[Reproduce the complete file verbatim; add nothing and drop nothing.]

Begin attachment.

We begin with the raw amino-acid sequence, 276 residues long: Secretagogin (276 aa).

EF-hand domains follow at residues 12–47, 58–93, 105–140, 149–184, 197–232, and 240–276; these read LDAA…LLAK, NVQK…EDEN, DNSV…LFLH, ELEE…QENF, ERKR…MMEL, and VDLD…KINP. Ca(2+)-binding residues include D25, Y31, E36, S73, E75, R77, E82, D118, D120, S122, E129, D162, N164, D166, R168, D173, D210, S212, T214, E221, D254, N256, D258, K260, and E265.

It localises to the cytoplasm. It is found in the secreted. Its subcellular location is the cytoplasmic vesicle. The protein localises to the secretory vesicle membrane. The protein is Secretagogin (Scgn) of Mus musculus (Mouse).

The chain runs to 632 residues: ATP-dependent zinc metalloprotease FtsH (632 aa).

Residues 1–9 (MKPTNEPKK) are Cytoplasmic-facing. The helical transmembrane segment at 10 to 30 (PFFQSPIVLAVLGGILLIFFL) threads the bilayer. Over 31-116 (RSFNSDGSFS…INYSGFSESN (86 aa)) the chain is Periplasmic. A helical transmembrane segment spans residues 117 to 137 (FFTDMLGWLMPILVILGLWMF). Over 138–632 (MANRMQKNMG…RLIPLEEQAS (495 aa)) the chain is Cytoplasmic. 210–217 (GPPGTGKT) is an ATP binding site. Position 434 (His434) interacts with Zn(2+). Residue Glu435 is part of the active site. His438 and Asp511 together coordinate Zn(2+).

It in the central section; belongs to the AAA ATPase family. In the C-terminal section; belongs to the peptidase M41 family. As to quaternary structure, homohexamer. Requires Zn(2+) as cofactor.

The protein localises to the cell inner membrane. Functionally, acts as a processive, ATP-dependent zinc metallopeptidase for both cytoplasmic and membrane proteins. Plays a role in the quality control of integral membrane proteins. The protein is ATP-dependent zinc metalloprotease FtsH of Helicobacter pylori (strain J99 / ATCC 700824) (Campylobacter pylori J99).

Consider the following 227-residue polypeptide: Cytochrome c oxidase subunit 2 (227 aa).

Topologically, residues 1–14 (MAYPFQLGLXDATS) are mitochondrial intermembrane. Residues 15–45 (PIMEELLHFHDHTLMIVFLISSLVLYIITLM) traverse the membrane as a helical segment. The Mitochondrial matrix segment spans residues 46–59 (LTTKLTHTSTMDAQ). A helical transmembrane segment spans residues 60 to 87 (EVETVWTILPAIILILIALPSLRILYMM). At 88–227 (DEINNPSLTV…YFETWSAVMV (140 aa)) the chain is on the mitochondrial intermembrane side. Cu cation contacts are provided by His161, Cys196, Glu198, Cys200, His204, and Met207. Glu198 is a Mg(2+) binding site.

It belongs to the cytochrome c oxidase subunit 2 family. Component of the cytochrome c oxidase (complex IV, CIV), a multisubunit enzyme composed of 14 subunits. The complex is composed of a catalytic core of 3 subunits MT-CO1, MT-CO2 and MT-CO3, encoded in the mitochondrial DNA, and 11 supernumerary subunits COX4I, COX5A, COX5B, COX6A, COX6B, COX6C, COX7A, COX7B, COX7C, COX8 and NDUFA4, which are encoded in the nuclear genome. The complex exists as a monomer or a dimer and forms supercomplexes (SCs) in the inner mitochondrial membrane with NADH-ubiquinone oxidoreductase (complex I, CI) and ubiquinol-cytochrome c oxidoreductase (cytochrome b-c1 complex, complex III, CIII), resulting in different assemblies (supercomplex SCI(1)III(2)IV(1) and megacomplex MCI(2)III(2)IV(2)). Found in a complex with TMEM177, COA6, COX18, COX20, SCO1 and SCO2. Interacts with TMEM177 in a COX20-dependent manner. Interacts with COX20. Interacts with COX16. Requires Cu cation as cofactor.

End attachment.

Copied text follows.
We begin with the raw amino-acid sequence, 276 residues long: Secretagogin (276 aa).

EF-hand domains follow at residues 12–47, 58–93, 105–140, 149–184, 197–232, and 240–276; these read LDAA…LLAK, NVQK…EDEN, DNSV…LFLH, ELEE…QENF, ERKR…MMEL, and VDLD…KINP. Ca(2+)-binding residues include D25, Y31, E36, S73, E75, R77, E82, D118, D120, S122, E129, D162, N164, D166, R168, D173, D210, S212, T214, E221, D254, N256, D258, K260, and E265.

It localises to the cytoplasm. It is found in the secreted. Its subcellular location is the cytoplasmic vesicle. The protein localises to the secretory vesicle membrane. The protein is Secretagogin (Scgn) of Mus musculus (Mouse).

The chain runs to 632 residues: ATP-dependent zinc metalloprotease FtsH (632 aa).

Residues 1–9 (MKPTNEPKK) are Cytoplasmic-facing. The helical transmembrane segment at 10 to 30 (PFFQSPIVLAVLGGILLIFFL) threads the bilayer. Over 31-116 (RSFNSDGSFS…INYSGFSESN (86 aa)) the chain is Periplasmic. A helical transmembrane segment spans residues 117 to 137 (FFTDMLGWLMPILVILGLWMF). Over 138–632 (MANRMQKNMG…RLIPLEEQAS (495 aa)) the chain is Cytoplasmic. 210–217 (GPPGTGKT) is an ATP binding site. Position 434 (His434) interacts with Zn(2+). Residue Glu435 is part of the active site. His438 and Asp511 together coordinate Zn(2+).

It in the central section; belongs to the AAA ATPase family. In the C-terminal section; belongs to the peptidase M41 family. As to quaternary structure, homohexamer. Requires Zn(2+) as cofactor.

The protein localises to the cell inner membrane. Functionally, acts as a processive, ATP-dependent zinc metallopeptidase for both cytoplasmic and membrane proteins. Plays a role in the quality control of integral membrane proteins. The protein is ATP-dependent zinc metalloprotease FtsH of Helicobacter pylori (strain J99 / ATCC 700824) (Campylobacter pylori J99).

Consider the following 227-residue polypeptide: Cytochrome c oxidase subunit 2 (227 aa).

Topologically, residues 1–14 (MAYPFQLGLXDATS) are mitochondrial intermembrane. Residues 15–45 (PIMEELLHFHDHTLMIVFLISSLVLYIITLM) traverse the membrane as a helical segment. The Mitochondrial matrix segment spans residues 46–59 (LTTKLTHTSTMDAQ). A helical transmembrane segment spans residues 60 to 87 (EVETVWTILPAIILILIALPSLRILYMM). At 88–227 (DEINNPSLTV…YFETWSAVMV (140 aa)) the chain is on the mitochondrial intermembrane side. Cu cation contacts are provided by His161, Cys196, Glu198, Cys200, His204, and Met207. Glu198 is a Mg(2+) binding site.

It belongs to the cytochrome c oxidase subunit 2 family. Component of the cytochrome c oxidase (complex IV, CIV), a multisubunit enzyme composed of 14 subunits. The complex is composed of a catalytic core of 3 subunits MT-CO1, MT-CO2 and MT-CO3, encoded in the mitochondrial DNA, and 11 supernumerary subunits COX4I, COX5A, COX5B, COX6A, COX6B, COX6C, COX7A, COX7B, COX7C, COX8 and NDUFA4, which are encoded in the nuclear genome. The complex exists as a monomer or a dimer and forms supercomplexes (SCs) in the inner mitochondrial membrane with NADH-ubiquinone oxidoreductase (complex I, CI) and ubiquinol-cytochrome c oxidoreductase (cytochrome b-c1 complex, complex III, CIII), resulting in different assemblies (supercomplex SCI(1)III(2)IV(1) and megacomplex MCI(2)III(2)IV(2)). Found in a complex with TMEM177, COA6, COX18, COX20, SCO1 and SCO2. Interacts with TMEM177 in a COX20-dependent manner. Interacts with COX20. Interacts with COX16. Requires Cu cation as cofactor.